Eighteen-year-old Arshiya Kachwala, a fashion-marketing student, is a regular at nightclubs. She slips into one of her skimpy party dresses every second night to dance the night away.
"Partying gives me a crazy high. I don't see any harm in clubbing," she says. "My deadline is 1 am. I get lucky if my parents are sleeping and I can sneak in."
She's one of the many students, who, despite expensive cover charges and warnings from conservative parents, hit the dance floor addictively .
The reasons cited for addiction are the rocking ambience, the company of friends and the freedom to booze and let their hair down.
For some, the reason to party is also to meet like-minded people.
Sandesh Zamdvad, a second year engineering student, claims to have struck up several friendships at clubs. On the pretext of spending the night at a friend's place to finish projects, he goes partying.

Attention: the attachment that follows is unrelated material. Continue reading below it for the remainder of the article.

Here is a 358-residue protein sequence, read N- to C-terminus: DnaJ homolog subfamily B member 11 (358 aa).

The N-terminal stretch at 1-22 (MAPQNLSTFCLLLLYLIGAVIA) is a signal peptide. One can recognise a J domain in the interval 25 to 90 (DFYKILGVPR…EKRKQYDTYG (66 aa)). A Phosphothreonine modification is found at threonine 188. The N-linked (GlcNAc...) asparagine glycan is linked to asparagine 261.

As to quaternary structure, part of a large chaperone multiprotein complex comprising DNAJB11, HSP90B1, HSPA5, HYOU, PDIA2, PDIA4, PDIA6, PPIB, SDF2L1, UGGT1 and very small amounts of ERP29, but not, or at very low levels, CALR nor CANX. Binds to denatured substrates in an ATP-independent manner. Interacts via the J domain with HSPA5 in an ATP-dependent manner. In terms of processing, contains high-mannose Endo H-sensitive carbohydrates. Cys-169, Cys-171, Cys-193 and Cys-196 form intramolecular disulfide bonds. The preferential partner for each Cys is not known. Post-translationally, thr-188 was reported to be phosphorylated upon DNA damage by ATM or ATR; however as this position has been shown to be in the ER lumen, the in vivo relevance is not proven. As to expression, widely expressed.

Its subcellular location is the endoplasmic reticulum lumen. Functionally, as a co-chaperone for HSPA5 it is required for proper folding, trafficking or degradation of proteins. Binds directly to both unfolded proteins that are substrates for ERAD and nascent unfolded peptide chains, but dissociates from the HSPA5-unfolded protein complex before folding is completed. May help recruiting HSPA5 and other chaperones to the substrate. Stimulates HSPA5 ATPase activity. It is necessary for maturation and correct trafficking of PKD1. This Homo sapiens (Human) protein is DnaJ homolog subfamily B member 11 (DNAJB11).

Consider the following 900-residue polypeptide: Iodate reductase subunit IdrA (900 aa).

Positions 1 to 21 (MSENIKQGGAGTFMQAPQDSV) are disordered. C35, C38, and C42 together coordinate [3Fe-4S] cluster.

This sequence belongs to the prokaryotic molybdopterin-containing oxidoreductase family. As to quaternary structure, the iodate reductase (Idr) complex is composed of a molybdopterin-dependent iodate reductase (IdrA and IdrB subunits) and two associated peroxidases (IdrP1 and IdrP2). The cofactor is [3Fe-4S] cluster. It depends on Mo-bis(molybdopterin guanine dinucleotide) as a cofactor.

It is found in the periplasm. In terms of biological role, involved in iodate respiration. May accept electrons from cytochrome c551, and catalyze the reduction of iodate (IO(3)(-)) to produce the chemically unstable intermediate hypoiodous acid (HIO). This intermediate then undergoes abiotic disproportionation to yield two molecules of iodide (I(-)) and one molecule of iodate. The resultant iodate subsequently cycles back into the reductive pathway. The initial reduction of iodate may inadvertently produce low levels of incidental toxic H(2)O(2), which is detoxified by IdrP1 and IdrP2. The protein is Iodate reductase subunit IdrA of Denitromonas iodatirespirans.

Ask him if he feels guilty about lying to his parents, and he snaps back, "I do, but I've learnt to live with it."
Parents cannot come to terms with the fact that their children disco every night. "I'll place my daughter under house arrest if I find her at nightclubs. These places are full of hooligans," says Meenakshi Ganeshan, mother of a 21year-old environmental engineering student. She will allow her daughter to party only if she feels she's mature enough.
Partying also has a lot to do with peer pressure. The temptation to be seen at the most ‘in' places is a strong temptation.
Some parents blame this on the media. Dipti Shah, the mother of two teenaged girls, explains, "The media has over-hyped the idea of night-outs. This has led to teenagers heading to party hot spots almost every night."
Abishek Kapur, a final year student sums up, "It's my life. Partying every night is my kind of entertainment. What's the harm?"